Kick-starting Their Own Business
One Fort Lauderdale startup duo has bypassed South Florida’s funding shortfall by taking matters into their own hands: Jonathan Azevedo and Chris Lightcap of Plug and Play (PNP) Robotics put their ZenCrate anti-anxiety dog den concept on Kickstarter last fall and reached their crowdfunding goal of $80,000 in just 11 days (in fact, they almost doubled it). “We wanted to go the route where we didn’t have to reach out to angel investors,” Azevedo says. “We didn’t want to give up ownership of the company and didn’t want to have more decision makers in the room.”
It’s been that way since the beginning for PNP Robotics, a product development startup. The co-founders, both engineers, became friends while working together for a medical company where they helped develop a surgical robot that can perform high-precision knee and hip surgeries. Azevedo and Lightcap eventually decided to start their own business to develop new products, and even then, they were hesitant to seek out investors. Instead, they first founded a consulting firm, ADEX Technologies, to earn enough revenue through developing for other companies that they’d soon be able to launch products of their own.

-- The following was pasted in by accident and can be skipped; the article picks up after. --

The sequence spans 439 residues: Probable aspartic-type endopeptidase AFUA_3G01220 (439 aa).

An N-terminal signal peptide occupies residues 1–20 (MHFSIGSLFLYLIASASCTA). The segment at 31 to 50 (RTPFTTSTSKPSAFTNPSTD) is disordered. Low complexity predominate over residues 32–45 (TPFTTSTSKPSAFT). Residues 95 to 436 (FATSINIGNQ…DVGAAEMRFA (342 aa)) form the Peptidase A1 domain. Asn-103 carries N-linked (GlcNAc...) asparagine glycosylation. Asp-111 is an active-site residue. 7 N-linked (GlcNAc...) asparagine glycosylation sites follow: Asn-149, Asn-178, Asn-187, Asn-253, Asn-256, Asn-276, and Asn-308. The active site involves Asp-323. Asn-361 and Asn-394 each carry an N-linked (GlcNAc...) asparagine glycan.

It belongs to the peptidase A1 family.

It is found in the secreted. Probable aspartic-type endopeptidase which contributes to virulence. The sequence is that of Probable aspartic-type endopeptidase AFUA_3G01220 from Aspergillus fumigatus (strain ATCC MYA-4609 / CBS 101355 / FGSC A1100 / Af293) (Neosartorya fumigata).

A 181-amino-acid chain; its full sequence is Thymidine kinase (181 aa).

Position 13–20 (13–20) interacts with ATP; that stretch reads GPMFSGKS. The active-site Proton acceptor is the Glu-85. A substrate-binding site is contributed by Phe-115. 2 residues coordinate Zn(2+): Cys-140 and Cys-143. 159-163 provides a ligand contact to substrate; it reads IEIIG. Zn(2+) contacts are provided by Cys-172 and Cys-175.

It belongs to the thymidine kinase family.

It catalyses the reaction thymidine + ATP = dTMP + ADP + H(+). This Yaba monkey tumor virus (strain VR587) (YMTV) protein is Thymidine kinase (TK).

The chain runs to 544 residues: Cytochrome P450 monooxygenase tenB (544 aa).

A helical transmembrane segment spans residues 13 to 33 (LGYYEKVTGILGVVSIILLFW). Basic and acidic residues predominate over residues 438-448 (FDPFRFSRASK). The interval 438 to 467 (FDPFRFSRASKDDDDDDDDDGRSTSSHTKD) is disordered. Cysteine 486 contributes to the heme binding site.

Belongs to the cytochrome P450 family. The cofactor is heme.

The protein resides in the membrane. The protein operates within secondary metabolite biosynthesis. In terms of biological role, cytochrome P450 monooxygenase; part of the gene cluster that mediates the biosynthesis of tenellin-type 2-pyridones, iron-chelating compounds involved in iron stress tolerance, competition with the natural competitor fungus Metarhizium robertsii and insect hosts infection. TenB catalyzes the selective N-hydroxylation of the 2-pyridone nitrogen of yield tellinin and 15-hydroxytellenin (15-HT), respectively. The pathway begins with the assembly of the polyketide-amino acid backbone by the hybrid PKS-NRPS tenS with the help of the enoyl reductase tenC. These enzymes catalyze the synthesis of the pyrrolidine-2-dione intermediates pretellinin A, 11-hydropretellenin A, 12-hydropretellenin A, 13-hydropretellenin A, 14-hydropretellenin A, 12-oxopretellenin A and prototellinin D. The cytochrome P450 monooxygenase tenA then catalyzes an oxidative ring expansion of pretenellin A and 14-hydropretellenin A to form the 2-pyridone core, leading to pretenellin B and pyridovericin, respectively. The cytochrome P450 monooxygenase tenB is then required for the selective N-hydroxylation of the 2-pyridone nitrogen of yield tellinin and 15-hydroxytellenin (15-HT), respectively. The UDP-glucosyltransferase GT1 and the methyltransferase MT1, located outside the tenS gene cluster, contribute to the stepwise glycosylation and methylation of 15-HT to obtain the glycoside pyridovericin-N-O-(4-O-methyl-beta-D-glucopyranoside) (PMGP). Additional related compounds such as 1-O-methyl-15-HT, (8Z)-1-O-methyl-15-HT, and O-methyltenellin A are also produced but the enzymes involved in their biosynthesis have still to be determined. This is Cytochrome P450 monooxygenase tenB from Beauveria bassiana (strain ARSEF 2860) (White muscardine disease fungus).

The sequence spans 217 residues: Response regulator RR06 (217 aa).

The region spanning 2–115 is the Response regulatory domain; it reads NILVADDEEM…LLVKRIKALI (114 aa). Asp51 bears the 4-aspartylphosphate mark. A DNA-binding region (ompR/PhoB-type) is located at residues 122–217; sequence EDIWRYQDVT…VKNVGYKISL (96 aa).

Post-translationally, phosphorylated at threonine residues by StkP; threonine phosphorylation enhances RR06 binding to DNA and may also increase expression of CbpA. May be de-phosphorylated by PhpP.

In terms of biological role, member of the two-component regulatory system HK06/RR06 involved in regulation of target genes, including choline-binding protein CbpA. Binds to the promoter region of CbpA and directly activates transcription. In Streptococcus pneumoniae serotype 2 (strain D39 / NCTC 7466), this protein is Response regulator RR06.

Their ZenCrate came about after Charger, a guide dog Azevedo had trained, started showing signs of anxiety during thunderstorms. Azevedo tried veterinarian-prescribed medication, essential oils and every other solution he’d found through research before he and Lightcap applied that research toward creating an entirely new product.
The stylish, “smart” den they came up with plays calming music at frequencies ideal for dogs, has a motion-activated fan for ventilation, and plugs into the wall but also has a backup battery in case the power goes out during a storm. The ZenCrate’s acoustic design keeps anxiety-inducing sounds out while keeping the relaxation music in, and its shape mimics the tight-spaced feel of a car’s backseat, where Charger seemed most at ease. “Naturally, dogs in the wild would always take comfort in a den-type environment,” Azevedo says. “It makes them feel comfortable, and they can kind of lessen their senses. They know nothing can come out of their blind spot, so they can lay down and relax.”